Customer Story: How bf1systems Adapts to Change in the Motorsports Industry Using LiquidPlanner
What’s the most advanced, technically and physically demanding event on the planet?
It’s motorsports. The machines are purpose-built, designed to last for only one race at a time (a few hours). Manufacturing tolerances for these race cars require an insane amount of precision, to both increase power and reduce weight. Furthermore, in a motorsport series like Formula 1, the difference between winning a race and losing it can be measured in one-thousandths of a second.
How bf1systems Shows up on the Race Track
While fans and viewers are focused on the flashy drivers, their colorful cars, the loud noises and potential death-defying crashes, the race teams and factory engineers are focused on other details—like the amount of pressure in an F1 tire and how it helps or hampers tire performance throughout a stint. In order to get reliable data on tire performance, teams throughout major race series, from F1 to NASCAR, Formula 3 and FIA World Rallycross, turn to the engineering team at bf1systems.
The #1 Challenge for the bf1systems Team: Responding to Change
The bf1systems team juggles up to 40 projects at a time. These range from one-month projects (such as designing a new housing for an existing sensor) to major 18-month projects with multiple deliverables. One example of a major project is the development of an entirely new wheel sensor system for a Formula One Team, which might include sensors, control modules, antennas, embedded software and diagnostic software.
For years, the business struggled with managing fast-paced, highly design-driven projects.
For Peter Harris, Electronics Project Manager at bf1systems, the biggest problem this presented for his team was an inability to accommodate change.
“We have a huge push at the start of the Formula One season, when things can change on a daily basis,” he explains. “Without proper project management, if a customer wanted a change on Project A, we had no way of evaluating the impact on that project—let alone the effects it would have on Projects B, C, D, and so on. The lack of a consolidated view of resource usage across all projects only exacerbated this pain.”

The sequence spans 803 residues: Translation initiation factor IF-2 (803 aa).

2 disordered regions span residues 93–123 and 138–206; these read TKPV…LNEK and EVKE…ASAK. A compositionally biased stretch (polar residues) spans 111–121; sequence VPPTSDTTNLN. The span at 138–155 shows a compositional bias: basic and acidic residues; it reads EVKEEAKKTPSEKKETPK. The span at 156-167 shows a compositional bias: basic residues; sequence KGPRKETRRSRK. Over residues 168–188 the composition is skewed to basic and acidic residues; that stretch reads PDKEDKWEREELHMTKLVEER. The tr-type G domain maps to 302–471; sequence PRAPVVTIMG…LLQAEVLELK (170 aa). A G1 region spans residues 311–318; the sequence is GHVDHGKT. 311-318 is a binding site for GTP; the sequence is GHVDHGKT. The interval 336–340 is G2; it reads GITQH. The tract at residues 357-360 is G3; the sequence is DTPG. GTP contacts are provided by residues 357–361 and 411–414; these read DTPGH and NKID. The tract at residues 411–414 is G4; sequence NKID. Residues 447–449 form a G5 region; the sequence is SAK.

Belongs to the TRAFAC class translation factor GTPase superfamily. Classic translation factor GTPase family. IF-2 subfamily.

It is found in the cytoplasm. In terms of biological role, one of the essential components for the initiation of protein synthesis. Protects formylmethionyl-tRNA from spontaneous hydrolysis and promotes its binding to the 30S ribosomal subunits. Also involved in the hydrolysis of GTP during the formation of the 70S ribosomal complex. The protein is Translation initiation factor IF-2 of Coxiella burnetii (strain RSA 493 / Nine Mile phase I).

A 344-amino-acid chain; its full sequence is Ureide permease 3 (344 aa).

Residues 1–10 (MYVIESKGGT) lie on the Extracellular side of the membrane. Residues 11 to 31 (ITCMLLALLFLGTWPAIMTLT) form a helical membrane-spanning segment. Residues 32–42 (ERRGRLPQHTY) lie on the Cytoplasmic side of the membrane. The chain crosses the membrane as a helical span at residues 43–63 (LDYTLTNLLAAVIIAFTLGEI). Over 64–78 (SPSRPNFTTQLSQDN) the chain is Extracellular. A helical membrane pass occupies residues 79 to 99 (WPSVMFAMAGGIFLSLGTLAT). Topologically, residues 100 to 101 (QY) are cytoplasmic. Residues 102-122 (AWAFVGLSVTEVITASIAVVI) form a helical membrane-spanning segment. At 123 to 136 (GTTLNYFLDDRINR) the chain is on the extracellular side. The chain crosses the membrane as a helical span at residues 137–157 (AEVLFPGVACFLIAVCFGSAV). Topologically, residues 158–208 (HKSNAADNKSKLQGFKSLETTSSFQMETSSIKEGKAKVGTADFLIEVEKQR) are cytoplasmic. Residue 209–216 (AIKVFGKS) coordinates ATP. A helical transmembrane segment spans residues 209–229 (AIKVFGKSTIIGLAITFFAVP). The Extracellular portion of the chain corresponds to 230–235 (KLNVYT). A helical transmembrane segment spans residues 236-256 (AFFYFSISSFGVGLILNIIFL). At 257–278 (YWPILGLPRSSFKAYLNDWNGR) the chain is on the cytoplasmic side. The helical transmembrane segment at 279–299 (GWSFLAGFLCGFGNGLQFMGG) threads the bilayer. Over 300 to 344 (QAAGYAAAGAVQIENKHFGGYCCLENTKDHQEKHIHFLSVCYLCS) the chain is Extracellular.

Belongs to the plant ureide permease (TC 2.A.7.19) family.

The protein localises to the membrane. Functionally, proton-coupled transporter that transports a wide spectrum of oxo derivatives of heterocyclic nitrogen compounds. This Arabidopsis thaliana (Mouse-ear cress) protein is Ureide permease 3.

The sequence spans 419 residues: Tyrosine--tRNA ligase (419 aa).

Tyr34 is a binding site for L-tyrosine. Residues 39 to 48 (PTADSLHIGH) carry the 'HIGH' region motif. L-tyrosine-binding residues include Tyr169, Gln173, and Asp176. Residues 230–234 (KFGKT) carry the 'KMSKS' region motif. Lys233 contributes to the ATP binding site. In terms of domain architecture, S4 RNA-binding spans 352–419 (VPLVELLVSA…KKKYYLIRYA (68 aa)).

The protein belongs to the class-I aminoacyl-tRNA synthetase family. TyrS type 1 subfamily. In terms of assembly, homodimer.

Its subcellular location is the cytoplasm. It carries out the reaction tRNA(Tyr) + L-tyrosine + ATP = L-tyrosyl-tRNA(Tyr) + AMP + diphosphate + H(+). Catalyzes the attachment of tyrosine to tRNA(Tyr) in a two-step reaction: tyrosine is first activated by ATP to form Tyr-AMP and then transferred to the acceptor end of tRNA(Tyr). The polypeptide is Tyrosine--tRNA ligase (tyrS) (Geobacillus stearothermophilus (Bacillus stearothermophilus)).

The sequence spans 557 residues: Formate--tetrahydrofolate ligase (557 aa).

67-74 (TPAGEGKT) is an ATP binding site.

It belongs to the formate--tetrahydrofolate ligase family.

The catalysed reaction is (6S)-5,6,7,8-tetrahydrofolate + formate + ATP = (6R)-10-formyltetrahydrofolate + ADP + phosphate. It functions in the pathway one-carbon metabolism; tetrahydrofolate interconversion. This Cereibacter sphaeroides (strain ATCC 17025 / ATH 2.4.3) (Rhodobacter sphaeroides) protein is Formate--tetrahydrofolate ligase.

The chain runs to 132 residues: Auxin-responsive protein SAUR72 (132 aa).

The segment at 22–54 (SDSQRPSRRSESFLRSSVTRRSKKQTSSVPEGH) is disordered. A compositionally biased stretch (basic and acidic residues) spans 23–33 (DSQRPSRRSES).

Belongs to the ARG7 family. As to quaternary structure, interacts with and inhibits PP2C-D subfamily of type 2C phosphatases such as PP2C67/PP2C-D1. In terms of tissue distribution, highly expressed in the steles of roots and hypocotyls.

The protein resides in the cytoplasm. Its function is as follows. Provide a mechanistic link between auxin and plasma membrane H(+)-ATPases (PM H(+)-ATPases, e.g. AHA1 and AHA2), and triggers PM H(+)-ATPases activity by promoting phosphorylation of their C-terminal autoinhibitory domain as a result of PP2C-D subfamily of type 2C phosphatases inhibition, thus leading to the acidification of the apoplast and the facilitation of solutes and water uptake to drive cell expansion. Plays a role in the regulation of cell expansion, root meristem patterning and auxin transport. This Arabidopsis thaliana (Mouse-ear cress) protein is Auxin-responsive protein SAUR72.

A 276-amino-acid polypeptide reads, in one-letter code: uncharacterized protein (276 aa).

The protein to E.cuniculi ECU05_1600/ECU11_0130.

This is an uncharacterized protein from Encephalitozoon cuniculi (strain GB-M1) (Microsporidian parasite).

Time to Find a Better Solution
With a list of requirements in hand, Harris considered a new list of project management solutions. “After I had a clear idea of what we needed, LiquidPlanner really stood out,” he recalls. “It was the only affordable solution that ticked all the boxes. It was also clear that LiquidPlanner had the right product direction: an effort-based approach to project management that could help us address rapidly-changing priorities and keep everyone on the team tied-into the current project plan. With the case for LiquidPlanner clear in my mind, I sat down with our Technical Director and Operations Director and got their buy-in.”
Benefits of Using LiquidPlanner
Harris’ team isn’t just using LiquidPlanner to capture hard data, such as task estimates versus the actual time required to complete that task. The team is also using it to capture “softer” aspects of project history, such as the email thread that may have led to a change in the plan. And because this information is accessible to all, it keeps everyone up-to-speed and on the same page in the face of continual change.
“We’re using the community tools in LiquidPlanner more and more,” says Harris. “I love the space it provides for notes; in fact, the extent to which team members are using the commenting features in LiquidPlanner has been a very pleasant surprise.”
For a data-driven engineering group, LiquidPlanner has enabled bf1systems to get a solid grip on historic project data and use this information to shape future projects. In addition, the team is able to deal with rapidly changing requirements and ad hoc projects throughout the race season in a more efficient way.
For more, you can read the full bf1systems customer story here.
Interested to learn more about the methodology that helps bf1systems manage continual project change? Download our eBook, “Introduction to Dynamic Project Management.”